“And the power of the Lord was present for him to heal the sick.” Interesting. You mean he couldn’t just heal whom and when he wanted? He had to wait for the power of the Lord to be present? Luke’s point is this: Jesus was in total submission to the Father. He taught with the words his Father gave him to say. He healed when the power of the Lord was present for him to heal. His every breath and every action was an act of love and sacrifice, presented to the Father as worship. He never acted on this own, and that’s Luke’s point.

The house is jammed. The street is jammed. People are crowding and jostling. Jesus is beyond popular: he’s downright famous. People were ready to drop their day’s obligations to hear what he had to say and see what he would do. How different he is from the Pharisees who avoided the crowds as much as possible because they didn’t want to be defiled by people. Jesus is so radically different, probably much to their dismay and judgment: He couldn’t be that religious around all this defilement!

You know the story. These guys were desperate, and weren’t about to have come all this way for nothing. Their hope is like an army tank that refuses to be stopped. They climb up on the roof via the outside stairs and bash a hole in the roof. Voila: problem solved creatively. They want extra credit for their work.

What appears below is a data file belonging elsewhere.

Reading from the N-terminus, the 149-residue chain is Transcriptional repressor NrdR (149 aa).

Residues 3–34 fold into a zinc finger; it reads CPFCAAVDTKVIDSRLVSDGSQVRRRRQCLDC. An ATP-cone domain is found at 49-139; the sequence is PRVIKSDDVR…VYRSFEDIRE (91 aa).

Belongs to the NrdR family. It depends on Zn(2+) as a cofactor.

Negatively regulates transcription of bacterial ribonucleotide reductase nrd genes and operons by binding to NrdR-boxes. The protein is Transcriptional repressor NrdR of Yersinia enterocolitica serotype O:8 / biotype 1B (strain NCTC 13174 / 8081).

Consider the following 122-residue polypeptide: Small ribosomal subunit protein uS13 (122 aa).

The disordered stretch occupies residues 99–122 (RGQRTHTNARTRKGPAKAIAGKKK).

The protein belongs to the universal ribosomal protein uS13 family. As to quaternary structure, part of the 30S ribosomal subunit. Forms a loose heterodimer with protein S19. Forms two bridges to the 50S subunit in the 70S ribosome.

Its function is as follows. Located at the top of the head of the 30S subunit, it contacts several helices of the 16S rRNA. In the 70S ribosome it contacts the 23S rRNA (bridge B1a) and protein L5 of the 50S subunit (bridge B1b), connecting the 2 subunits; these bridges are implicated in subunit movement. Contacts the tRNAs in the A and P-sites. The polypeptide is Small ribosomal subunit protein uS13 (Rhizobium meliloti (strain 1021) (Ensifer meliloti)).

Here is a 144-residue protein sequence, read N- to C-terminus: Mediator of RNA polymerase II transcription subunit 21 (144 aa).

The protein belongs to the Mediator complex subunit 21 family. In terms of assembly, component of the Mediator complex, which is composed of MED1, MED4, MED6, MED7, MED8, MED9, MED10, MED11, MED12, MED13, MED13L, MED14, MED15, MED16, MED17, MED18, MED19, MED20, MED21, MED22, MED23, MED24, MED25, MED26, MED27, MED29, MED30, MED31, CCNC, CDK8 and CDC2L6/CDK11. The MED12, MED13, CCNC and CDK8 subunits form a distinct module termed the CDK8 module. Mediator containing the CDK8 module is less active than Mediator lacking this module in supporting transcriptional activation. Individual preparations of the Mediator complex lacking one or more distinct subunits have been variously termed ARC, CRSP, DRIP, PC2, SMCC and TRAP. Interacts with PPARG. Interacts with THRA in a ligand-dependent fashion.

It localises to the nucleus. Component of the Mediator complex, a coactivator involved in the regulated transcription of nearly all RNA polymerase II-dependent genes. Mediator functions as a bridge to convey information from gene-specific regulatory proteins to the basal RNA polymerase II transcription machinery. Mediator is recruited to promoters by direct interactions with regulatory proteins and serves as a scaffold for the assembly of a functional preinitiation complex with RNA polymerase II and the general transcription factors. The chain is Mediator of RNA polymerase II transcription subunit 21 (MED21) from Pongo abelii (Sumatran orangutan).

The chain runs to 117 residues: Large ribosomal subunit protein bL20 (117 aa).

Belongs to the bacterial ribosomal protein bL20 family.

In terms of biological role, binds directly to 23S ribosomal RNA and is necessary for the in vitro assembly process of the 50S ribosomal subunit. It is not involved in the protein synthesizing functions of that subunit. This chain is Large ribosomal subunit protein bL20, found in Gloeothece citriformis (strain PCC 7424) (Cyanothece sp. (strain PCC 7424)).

Jesus simply refuses to act predictably. He will not be put in a box. It doesn’t say he saw their courage, or their creativity, or their hope, or their persistence, or even the hole in the roof. He saw their faith, and that’s what he responded to. “Friend, your sins are forgiven.” Jesus just keeps pushing the envelope. Sure there are all these prophecies about him that have already been brought to light, as well as the voice from heaven, and the clarifications at the temptation. But then he heals the sick, and casts out demons. But when he stood in the synagogue at Nazareth to teach, he claimed to be the fulfillment of the prophecy about the coming one from heaven. It almost got him killed at the hands of people who were very particular about their religion and especially sensitive about blasphemy. Here, though, Jesus steps over the edge of a cliff of his own making: “Your sins are forgiven.” You know, he could have played it safe. He could have just healed the man as he had a thousand others. But there’s a point to be made here, and Jesus won’t let the opportunity slip by. He has the audience of the “pastors” and “professors” from all over the land. It’s the time to drop the bomb of deity.